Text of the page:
Off to Japan with 84 pounds of luggage

Packing for a day at the park can be a difficult challenge for me. What if we need the potty? What if we need a sun hat? What if we need sweaters, or snacks, or sand toys, or a picnic blanket? Twenty minutes later, the stroller is full. I stroll this small land yacht a whole block from home to the park. Packing for this trip to Japan was an enormous undertaking. Should I pack two electric pumps or just one? What if my pump fails? Could I hand pump for days or find one in Japan? What about an ice scoop? A nursing cover? How many sets of pump parts? All of them? Do we have a bag big enough to fit the cooler? An absurdly long packing list was trimmed and trimmed and still ended up filling the living room. Even the freezer was emptied to make space for ice packs, and all of the breastmilk came out for one final count. Would this be enough?

Frozen breastmilk strewn throughout the house, prepping for a trip to travel internationally

I was able to squeeze all of the necessary (and unnecessary) equipment into three bursting bags. Everything was put together in time for Uber to swing by and pick me up, but not in enough time to take a step back and reflect on this baggage plan. Yes, it all fit but was it still too much? I mean, after all, this is a four-night trip, not three weeks. Glad that everything fit, I hustled to the airport. My first encounter at the airport was with a luggage scale. It turns out that each bag was about forty pounds, and I never weighed my heavy carry-on backpack at all. Here I thought I was packing efficiently, but in reality, I was huffing more than 84 pounds of stuff to Japan so that I could carry home a single gallon of liquid.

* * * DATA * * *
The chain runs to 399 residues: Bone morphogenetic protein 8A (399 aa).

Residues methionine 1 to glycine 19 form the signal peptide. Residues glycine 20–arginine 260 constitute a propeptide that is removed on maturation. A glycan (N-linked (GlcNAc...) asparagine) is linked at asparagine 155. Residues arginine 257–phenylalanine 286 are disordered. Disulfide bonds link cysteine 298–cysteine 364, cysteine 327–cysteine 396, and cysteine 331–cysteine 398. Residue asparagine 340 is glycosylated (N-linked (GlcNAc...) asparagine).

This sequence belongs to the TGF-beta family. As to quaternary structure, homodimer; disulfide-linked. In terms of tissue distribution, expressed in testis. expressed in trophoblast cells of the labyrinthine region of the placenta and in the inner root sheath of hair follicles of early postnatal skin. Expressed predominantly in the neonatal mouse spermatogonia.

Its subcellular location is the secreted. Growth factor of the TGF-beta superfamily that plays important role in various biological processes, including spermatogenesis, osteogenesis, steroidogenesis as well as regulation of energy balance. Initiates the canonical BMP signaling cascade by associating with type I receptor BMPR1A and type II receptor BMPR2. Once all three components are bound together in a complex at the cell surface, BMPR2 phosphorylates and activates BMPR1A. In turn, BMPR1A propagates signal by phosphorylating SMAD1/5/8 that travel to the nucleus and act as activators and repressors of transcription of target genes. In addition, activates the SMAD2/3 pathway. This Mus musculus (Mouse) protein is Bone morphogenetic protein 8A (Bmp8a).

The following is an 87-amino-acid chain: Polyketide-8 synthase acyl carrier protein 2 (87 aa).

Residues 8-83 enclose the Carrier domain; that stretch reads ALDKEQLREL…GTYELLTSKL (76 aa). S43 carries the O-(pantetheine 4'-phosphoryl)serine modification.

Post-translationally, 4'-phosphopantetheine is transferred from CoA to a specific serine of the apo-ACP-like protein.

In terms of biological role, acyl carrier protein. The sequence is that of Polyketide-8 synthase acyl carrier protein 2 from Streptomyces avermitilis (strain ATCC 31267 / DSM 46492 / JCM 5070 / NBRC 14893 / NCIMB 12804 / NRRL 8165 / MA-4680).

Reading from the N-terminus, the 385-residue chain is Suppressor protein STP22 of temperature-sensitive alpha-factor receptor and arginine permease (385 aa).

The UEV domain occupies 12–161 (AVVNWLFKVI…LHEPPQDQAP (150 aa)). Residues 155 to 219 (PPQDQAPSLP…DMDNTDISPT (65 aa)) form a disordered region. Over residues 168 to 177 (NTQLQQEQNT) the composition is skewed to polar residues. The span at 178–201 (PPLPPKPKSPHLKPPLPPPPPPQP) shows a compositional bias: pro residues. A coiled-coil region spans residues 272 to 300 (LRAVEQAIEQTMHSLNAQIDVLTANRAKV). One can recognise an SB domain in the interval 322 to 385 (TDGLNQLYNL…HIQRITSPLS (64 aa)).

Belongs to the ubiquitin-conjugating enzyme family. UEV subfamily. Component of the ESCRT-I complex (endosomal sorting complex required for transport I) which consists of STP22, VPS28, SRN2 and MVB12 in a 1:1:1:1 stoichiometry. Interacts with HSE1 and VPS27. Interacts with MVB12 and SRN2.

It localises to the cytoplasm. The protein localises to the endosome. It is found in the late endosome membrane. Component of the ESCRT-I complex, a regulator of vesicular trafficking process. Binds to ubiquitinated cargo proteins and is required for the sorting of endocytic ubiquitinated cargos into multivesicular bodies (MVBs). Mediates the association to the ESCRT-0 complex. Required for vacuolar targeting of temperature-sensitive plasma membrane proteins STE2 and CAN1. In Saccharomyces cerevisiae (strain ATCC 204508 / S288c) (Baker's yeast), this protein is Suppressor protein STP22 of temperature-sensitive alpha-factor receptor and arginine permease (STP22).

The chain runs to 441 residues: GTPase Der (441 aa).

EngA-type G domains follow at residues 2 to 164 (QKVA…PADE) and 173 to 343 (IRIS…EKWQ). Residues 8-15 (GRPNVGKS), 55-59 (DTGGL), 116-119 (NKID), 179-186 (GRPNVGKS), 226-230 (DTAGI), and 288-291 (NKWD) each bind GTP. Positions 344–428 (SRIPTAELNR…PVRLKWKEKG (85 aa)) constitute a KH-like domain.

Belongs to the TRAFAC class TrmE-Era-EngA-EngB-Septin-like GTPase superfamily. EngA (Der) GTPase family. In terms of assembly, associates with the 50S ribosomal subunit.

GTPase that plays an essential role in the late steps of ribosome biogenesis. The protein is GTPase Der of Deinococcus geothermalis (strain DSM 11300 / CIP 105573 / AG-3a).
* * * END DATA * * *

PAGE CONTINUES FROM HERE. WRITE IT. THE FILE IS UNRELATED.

In one quick swoop, the airline agent took my check bag and threw it on the ramp. Away it went into a dark tunnel. I was on the journey now. Some quick premonition flashed forward upon seeing the number eighty-four that this would be a workout to huff to the hotel. I remembered (only then) why my step-father had bristled at the idea of borrowing this particular suitcase. Even though it did have wheels and an extended handle with a low profile, which allowed the cooler to stack on top easily, it was absurdly heavy. My mom said steel reinforced. He said way too painful to lift. At the time the trade-off seemed inconsequential, it was my only solution for getting wheels on this cooler. I never did choose to travel with this suitcase again. My hand was throbbing in pain by the time I arrived at my hotel in Japan. More than an hour of dashing through crowded metro tunnels dragging this pile of overzealous packing was lesson enough. Every trip since has been an exercise in minimalist packing.



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